Still, there are notable differences between the treatments provided for the two groups. In the case of children and adolescents, treatment is facilitated by a child psychiatrist who facilitates a team management approach. The team is comprised of a case manager who coordinates care, a pharmacist, family members, social workers, and psychiatric nurse. On the other hand, adult patients receiving psychotherapy require the intervention of a psychiatrist with the family engagement not mandatory (Welfel, 2013). Another difference is noted in the life-skills training provided for the two groups. Children receive academic and social skills training to address their school and relationship problems thereby allowing them to independently complete daily tasks that include dressing and bathing. Adolescents would require supported employment and vocational rehabilitation in addition to the academic and social skills training. The training would help them to prepare for, find and hold gainful employment or jobs. Adults would receiving life skills training similar to what adolescents receive since they also need jobs to help them earn money and make a living (Graham, 2013). In this respect, schizophrenia treatment for children and adolescents on one hand and adults on the other hand share similarities and differences. Treatment Plans for Schizophrenia Paper

Part 2.

Forcing children diagnoses with schizophrenia to take medication presents some ethical and legal issues, particularly with regards to autonomy. Children have the right to make decisions or at least contribute to the decision concerning care. For the most part, the decision should involve a three-sided consultation involving the parent, physician and child. Still, there are there are cases when the child presents an opinion contrary to what the parents and physician advice. In such cases, it would be prudent to first convince the child that the medication is necessary and failing to provide treatment would only allow the situation to deteriorate further. If it is not possible to convince the child that the medication is necessary, then an alternative viable treatment approach should be presented and discussed. That is because although the child is a minor who is legally presented by the parent with no legal backlash for the decision to force medication, there are ethical implications regarding autonomy for forcing the child to take medication (Parsapoor et al., 2014). In this respect, a PMHNP should address the issue by first trying to convince the child that the treatment is necessary before considering other viable alternative.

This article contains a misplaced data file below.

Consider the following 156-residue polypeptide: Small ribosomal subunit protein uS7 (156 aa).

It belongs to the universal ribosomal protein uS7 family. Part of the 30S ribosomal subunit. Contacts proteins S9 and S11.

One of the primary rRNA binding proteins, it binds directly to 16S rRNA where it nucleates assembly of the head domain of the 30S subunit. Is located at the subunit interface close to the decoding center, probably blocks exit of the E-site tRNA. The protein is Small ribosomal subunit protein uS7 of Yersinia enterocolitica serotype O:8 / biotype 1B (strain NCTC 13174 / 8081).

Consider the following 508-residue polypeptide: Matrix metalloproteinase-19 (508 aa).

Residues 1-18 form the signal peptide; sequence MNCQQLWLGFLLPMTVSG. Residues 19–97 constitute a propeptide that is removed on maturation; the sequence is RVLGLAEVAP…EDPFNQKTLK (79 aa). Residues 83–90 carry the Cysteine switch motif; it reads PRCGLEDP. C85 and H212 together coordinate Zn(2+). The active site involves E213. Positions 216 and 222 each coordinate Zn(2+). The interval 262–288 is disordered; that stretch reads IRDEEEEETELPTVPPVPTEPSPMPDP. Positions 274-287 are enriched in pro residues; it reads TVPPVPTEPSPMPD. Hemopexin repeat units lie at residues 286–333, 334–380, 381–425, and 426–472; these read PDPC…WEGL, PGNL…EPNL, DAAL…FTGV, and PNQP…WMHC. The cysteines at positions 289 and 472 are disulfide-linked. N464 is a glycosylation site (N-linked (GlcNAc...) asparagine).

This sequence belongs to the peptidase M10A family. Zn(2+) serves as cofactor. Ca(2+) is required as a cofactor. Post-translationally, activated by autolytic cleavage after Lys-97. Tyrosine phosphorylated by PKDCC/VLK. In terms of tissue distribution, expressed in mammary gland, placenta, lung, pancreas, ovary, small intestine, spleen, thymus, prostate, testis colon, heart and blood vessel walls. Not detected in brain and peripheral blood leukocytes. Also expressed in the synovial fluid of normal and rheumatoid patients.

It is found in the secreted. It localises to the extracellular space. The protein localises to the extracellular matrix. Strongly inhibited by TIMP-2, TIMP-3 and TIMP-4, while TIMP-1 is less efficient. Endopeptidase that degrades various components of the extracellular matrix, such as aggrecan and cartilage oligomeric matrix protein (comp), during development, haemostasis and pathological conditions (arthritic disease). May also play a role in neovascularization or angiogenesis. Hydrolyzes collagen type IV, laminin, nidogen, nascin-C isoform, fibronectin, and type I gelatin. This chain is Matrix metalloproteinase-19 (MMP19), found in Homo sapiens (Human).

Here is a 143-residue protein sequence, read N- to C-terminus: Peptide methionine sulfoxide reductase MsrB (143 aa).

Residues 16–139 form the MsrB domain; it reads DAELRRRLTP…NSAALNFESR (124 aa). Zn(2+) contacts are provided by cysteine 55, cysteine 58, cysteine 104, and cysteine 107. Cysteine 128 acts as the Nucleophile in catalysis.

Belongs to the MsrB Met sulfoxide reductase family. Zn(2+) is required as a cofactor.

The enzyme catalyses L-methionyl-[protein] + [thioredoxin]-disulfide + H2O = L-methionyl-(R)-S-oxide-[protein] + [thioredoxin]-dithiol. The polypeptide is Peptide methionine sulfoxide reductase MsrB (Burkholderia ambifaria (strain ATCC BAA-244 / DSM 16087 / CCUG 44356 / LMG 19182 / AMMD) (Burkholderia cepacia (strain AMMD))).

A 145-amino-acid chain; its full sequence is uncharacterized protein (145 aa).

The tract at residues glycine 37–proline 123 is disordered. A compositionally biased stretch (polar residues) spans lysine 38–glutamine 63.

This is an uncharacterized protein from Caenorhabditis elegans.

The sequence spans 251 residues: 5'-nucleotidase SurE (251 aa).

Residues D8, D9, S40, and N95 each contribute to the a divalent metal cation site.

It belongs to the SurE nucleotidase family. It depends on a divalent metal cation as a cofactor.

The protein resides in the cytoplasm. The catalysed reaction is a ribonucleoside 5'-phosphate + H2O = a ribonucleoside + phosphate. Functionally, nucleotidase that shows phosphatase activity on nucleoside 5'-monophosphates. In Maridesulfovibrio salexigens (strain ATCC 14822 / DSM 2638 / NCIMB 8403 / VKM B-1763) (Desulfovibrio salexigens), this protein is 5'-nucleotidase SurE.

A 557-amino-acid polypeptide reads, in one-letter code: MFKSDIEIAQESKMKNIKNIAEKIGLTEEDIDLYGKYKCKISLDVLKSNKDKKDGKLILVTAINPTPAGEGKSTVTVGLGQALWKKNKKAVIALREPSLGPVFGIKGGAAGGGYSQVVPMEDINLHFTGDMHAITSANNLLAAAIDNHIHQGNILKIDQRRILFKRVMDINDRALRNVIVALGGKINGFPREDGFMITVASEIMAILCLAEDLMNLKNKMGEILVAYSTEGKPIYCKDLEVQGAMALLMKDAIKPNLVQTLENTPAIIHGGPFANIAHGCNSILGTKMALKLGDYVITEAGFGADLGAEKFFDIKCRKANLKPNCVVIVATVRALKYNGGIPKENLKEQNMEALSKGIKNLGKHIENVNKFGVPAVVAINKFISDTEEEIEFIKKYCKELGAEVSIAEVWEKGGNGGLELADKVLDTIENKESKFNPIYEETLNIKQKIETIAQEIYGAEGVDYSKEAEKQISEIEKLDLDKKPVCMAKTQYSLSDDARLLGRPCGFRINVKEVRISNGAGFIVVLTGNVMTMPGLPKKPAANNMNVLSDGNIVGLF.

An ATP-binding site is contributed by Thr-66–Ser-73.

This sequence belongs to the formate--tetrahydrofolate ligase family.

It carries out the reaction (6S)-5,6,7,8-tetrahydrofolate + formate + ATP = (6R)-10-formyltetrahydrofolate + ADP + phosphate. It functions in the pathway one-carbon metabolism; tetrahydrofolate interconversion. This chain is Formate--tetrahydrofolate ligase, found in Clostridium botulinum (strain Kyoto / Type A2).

Conclusion

One must accept that schizophrenia treatment plan for children, adolescents and adults share some similarities to include adopting a lifelong approach and offering medication, psychotherapy, life-skills training and hospitalization. In addition, one must accept that there are notable differences in the treatment plans for the two groups since children and adolescents will require a child psychiatrist along with case manager, pharmacist, family members, social workers, and psychiatric nurse. Adults would similarly require the intervention of a psychiatrist although family engagement is not mandatory. Also, life-skills training entail children receiving academic and social skills training while adults receive supported employment and vocational rehabilitation in addition to the academic and social skills training. It is also noted that issues of forced medication among children have legal and ethical implications, and should be addressed by first trying to convince the child that the treatment is necessary before considering other viable alternative. Treatment Plans for Schizophrenia Paper

References

Eaton, W. (2012). Public mental health. Oxford: Oxford University Press.

Graham, G. (2013). The disordered mind: An introduction to philosophy of mind and mental illness (2nd ed). London: Routledge.

Mayo Clinic (2018). Childhood schizophrenia. Retrieved from https://www.mayoclinic.org/diseases-conditions/childhood-schizophrenia/diagnosis-treatment/drc-20354489

Parsapoor, A., Parsapoor, M., Rezaei, N. & Asghari, F. (2014). Autonomy of children and adolescents in consent to treatment: ethical, jurisprudential and legal considerations. Iran Journal of Pediatrics, 24(3), 241-248.

Welfel, E. (2013). Ethics in counseling & psychotherapy (5th ed.). Belmont, CA: Brooks/Cole.

Treatment Plans for Schizophrenia Paper